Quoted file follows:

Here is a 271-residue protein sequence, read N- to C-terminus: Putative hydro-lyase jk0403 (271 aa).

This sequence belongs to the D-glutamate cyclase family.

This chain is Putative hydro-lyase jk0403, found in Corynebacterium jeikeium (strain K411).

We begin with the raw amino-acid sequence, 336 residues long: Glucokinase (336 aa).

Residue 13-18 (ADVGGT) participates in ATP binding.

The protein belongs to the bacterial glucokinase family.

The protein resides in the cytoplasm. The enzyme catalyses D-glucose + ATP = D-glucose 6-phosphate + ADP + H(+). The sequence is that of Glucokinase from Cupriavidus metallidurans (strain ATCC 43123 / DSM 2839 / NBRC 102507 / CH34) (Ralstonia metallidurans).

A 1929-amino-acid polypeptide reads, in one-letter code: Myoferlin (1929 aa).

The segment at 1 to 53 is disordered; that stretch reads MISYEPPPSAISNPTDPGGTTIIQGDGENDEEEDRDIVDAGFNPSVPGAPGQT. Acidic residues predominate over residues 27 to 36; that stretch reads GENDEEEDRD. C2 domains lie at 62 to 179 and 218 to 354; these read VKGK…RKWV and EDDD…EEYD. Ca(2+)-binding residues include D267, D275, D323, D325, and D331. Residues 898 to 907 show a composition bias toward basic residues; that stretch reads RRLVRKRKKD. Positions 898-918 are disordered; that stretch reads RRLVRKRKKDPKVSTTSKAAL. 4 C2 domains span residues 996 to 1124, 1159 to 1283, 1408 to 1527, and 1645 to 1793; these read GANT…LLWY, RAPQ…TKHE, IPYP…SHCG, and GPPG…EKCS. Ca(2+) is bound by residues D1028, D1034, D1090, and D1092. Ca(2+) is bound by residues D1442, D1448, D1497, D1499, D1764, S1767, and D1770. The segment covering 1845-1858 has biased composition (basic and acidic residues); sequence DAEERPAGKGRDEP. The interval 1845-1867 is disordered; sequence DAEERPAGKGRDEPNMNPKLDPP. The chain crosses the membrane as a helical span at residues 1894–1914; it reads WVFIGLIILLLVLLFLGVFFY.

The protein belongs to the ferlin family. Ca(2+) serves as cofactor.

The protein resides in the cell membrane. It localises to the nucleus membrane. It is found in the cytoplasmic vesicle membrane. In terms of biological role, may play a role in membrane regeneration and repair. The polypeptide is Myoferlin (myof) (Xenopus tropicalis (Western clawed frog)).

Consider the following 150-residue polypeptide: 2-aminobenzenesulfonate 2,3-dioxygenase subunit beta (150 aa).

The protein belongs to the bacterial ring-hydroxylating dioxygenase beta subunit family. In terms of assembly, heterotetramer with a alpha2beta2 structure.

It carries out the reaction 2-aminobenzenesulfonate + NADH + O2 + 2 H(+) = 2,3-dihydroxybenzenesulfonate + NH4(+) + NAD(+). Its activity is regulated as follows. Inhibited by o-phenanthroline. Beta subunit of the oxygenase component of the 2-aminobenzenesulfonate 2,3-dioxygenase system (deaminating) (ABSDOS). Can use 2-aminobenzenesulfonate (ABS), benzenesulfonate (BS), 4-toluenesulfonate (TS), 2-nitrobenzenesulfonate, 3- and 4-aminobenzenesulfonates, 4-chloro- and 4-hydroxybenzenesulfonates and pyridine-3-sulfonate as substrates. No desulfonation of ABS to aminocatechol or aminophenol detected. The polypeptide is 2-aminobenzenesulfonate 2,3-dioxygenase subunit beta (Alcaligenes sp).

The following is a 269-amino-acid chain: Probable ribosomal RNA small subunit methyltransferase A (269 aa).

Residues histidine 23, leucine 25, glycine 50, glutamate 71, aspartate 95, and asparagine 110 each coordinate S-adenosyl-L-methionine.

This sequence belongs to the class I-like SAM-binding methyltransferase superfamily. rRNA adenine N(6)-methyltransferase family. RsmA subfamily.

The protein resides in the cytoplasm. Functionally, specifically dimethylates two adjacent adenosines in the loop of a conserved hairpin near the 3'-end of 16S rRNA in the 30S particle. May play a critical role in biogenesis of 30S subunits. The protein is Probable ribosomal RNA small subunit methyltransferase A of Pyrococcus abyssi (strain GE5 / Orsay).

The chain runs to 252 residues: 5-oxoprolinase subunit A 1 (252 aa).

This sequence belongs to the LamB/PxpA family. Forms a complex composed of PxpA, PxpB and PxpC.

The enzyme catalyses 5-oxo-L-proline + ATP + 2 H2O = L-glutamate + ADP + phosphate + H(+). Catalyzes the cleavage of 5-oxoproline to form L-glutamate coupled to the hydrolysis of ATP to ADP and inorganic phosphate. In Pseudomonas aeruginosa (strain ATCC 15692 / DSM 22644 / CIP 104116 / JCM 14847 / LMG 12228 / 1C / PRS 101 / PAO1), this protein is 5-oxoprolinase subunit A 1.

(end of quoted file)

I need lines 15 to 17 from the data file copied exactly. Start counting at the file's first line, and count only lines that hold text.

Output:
The following is a 269-amino-acid chain: Probable ribosomal RNA small subunit methyltransferase A (269 aa).

Residues histidine 23, leucine 25, glycine 50, glutamate 71, aspartate 95, and asparagine 110 each coordinate S-adenosyl-L-methionine.

This sequence belongs to the class I-like SAM-binding methyltransferase superfamily. rRNA adenine N(6)-methyltransferase family. RsmA subfamily.